The first panel explored policy design issues. Much of the discussion surrounded technology and resource neutrality, a primary goal of the program. Conference convener and moderator Ted Parson framed the issue as three questions: “Is it? Is it really? Should it be?” That is, does the program achieve neutrality, both as written and implemented, and moreover, is this neutrality the best policy? On its face, the LCFS is aimed singularly at reducing the CI of California fuels, leaving questions of which fuels and production pathways are best suited to do this to the competitive market. In popular political parlance, the LCFS avoids “picking winners and losers.” But in practice, the program may be friendlier to certain fuels. Gasoline and diesel are the big examples—unlike other fuels, the CI of petroleum fuels is determined on a statewide average basis, which means the incentive to find lower-CI petroleum fuels is strongly diminished. Whether and how the policy should target finer CI reductions of these fuels remains an open question—explored but not reconciled at the conference.
The second panel featured a two-fold discussion of how the LCFS interacts with other policies, and how the program can be expanded to other jurisdictions. The panel looked at how the LCFS fits with the California’s cap-and-trade program and the federal Renewable Fuel Standard, including what the respective roles and purposes of these two policies are and should be, and how the two policies influence each other in practice. Looking outside the state, the panelists considered California’s goal of expanding its policy elsewhere—including the ways that this goal may shape the state’s own policy design objectives, and ongoing efforts to make the LCFS model work in Washington and Oregon.
The third panel looked at legal issues of the LCFS program. Central to this discussion were the constitutional challenges brought in Rocky Mountain Farmers Union v. Corey (see Ann Carlson’s earlier Legal Planet recap of this case), which saved the policy from a district court’s finding of that the program violated the dormant commerce clause of the U.S. Constitution. As stressed by the panelists, this decision was critical for the success of the LCFS model and other state climate policies, both in California and elsewhere. And it remains a potential shaping factor: litigation in the wake of the decision continues, as a district court considers remaining issues. Oregon’s newly adopted LCFS is now facing a similar set of challenges that could also impact the LCFS and other alternative fuel policies. The Supreme Court has so far declined to review Rocky Mountain Farmers, but it could still get involved in either the California or Oregon litigation.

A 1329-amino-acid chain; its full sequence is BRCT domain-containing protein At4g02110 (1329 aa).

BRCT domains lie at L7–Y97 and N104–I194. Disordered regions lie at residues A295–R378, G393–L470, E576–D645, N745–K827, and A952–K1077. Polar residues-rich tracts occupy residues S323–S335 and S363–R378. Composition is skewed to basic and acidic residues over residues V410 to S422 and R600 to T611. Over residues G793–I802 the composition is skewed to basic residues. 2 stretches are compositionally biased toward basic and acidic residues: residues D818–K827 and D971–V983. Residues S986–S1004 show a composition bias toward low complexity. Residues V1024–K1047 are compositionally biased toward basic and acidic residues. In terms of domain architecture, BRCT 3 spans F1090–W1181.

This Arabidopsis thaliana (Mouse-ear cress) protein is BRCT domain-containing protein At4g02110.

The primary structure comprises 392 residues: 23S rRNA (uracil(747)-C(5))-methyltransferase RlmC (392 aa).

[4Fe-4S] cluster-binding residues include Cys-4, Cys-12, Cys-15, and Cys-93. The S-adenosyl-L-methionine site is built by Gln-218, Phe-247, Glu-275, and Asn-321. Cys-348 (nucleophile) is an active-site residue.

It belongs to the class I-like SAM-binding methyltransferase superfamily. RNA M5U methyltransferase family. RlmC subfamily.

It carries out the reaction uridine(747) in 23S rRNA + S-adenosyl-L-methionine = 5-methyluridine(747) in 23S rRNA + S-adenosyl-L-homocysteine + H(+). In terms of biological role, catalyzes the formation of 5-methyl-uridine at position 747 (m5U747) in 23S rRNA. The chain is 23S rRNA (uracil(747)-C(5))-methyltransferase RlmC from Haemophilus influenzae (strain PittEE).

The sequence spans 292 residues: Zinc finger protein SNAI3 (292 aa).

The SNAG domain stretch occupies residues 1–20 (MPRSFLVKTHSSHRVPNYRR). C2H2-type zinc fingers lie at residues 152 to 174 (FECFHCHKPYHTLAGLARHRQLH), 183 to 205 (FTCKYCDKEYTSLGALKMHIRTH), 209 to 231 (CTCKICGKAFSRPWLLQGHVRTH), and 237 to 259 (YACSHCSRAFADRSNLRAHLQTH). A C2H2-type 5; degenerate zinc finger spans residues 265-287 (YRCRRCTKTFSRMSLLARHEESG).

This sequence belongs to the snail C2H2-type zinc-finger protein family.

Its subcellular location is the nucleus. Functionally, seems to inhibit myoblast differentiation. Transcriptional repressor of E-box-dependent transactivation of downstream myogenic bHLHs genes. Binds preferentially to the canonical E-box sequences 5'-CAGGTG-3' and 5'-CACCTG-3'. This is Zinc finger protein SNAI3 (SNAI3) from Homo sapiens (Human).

UC Davis Professor Dan Sperling—the primary architect of the LCFS program—delivered closing remarks, reflecting on the day’s discussion and the state and future of the program.
We look forward to sharing additional information from this discussion in the future. Watch this blog for more details on the follow-up paper.